By Lindsay Toler
By Chad Garrison
By Allison Babka
By Lindsay Toler
By Jake Rossen
By Lindsay Toler
By Kelsey McClure
By Lindsay Toler
I'm probably the youngest guy here. My release date is in 2002 and I believe I'll end up doing the rest of my time here. This is messing my social skills up. I haven't had any human contact the whole time I've been here. My grandma died last summer and I was refused a phone call. For the most part, I haven't been rehabilitated. Imagine me coming to society. I haven't had any school or educational opportunities. No trade. I'm 22 and have been locked up for five years already, with two-and-a-half years left. I've done one-and-a-half in supermax. I don't know what I'm going to do when I get out. I don't have anything. I'm poor, my family's poor. How have I been rehabilitated? Truthfully, I'm scared. I don't know what's going to happen. I don't want to be coming back to jail. I want what everybody wants, but the only thing I've learned is better ways to be a crook. -- Justin Bevins, convicted of home invasion and battery, turned 23 on Jan. 18
I arrived at Tamms on March 9, 1998, its opening day. I've no TV or radio, nor do I anticipate ever gaining access to such. Twenty-three hours of my day is spent caged in a concrete box, maybe slightly larger than a bathroom. Only by standing on my bed can I reach the narrow window to view the outside world. It's a world whose sounds and smells are completely shut off to me by thick concrete walls and Plexiglas windows. I pass several hours of each day just pacing the floor, four steps one way, four steps back, while trying to focus my thoughts on somewhere -- anywhere other than here. At one time I was a firm believer in the saying that they can incarcerate my body but not my mind. But since being at Tamms, my belief has been shaken. It seems that as each day passes it becomes more difficult for even my thoughts to extend beyond the confines of these walls and fences. The bare cells, strict isolation and regime of sensory deprivation has created an environment indicative of psychological torture. Some people have been less fortunate than others in withstanding the effects of Tamms. Since my arrival here I've witnessed and/or heard of more suicide attempts and incidents of self-mutilation than any other time during my 12 years of incarceration. Even I have contemplated and concluded that suicide is a viable, and in some respects, more appealing prospect than enduring year after year of my present conditions. -- Danny Johnson, 34, murderer, convicted four times of escape or attempted escape, due for release in 2060
The simple pleasure of feeling the sun on your face I'll never take for granted again. During the summer, I was able to get plenty of sun but now winter solstice, I guess it is, kinda robs me of that, you could say. The walls are over 10 feet, so can't see much but clouds and the occasional plane. I was pretty fortunate to see two flocks of geese going south this last month. Visits are all behind glass, no contact, and that is the worst part of Tamms for me. For almost every month of my eight years in prison I've used all five visits when I was at Menard. My family has stood by me all the way -- not being able to give them hugs really hurts. I can't convey that enough. My family (and) children have given me strength to look to each day, and not be able to hug them is simply devastating. You know a lot of guys say they don't have feelings, but that's B.S. I do wonder how I will act whenever I'm around other people. It's a trip, man. Last week the sewer was blocked and raw sewage was on the floors, on the galley and in our cells, so they finally moved us. The wing I was moved to the window faces the west, so on a couple nights I could see the moon for a few minutes -- been awhile since last time. Yeah, I saw a few fireworks on the Fourth of July, too! That was pretty cool for me. -- Michael Sparling, 29, murderer and arsonist, due for release in 2025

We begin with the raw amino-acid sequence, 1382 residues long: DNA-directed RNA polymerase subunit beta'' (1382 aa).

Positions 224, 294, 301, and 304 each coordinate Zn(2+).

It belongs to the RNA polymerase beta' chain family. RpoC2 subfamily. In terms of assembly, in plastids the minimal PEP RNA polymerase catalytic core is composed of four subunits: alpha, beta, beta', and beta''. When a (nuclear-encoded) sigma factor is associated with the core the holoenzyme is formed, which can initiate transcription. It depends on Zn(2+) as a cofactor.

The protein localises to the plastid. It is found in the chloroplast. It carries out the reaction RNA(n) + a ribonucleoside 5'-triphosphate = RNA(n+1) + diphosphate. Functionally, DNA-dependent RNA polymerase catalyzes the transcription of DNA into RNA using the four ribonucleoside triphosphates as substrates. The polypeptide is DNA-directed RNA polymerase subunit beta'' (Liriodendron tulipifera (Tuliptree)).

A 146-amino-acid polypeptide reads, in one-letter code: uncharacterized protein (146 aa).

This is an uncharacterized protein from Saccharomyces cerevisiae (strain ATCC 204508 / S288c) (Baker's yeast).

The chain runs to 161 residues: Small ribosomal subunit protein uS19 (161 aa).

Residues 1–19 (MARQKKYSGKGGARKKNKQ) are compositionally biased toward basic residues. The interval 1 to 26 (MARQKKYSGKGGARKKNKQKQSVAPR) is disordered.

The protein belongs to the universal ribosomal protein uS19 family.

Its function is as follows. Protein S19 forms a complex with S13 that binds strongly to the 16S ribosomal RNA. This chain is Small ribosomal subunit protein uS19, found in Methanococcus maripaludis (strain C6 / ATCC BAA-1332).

ALONE AGAIN, UNNATURALLY
Why some inmates in long-term isolation go crazy
At Tamms Correctional Center and other super-maximum prisons across the country, some inmates display remarkably similar behavior: They smear themselves with feces, they engage in self-mutilation, they eat their own flesh, they provoke violent cell extractions out of the clear blue.
That behavior isn't surprising to mental-health experts who've studied the effects of long-term solitary confinement on prisoners.
Dr. Stuart Grassian, a Harvard psychiatrist who has testified in lawsuits on behalf of prisoners, says he was skeptical when he visited a Massachusetts prison in the early 1980s at the behest of an attorney friend.
"I didn't think I was going to find anything and all these people would be conning me and making things up," Grassian recalls. "I left that prison absolutely shocked. These guys were so sick. They were so scared about how sick they were that they were minimizing it. They weren't exaggerating. They would try to rationalize away symptoms that were so clearly stated in the record: suicide attempts, episodes of confusional psychotic disorganization and all this kind of stuff. Not only were these people sick, but they were all sick in similar ways. Eventually I realized what the problem was. It is a described syndrome in psychiatry. It's delirium."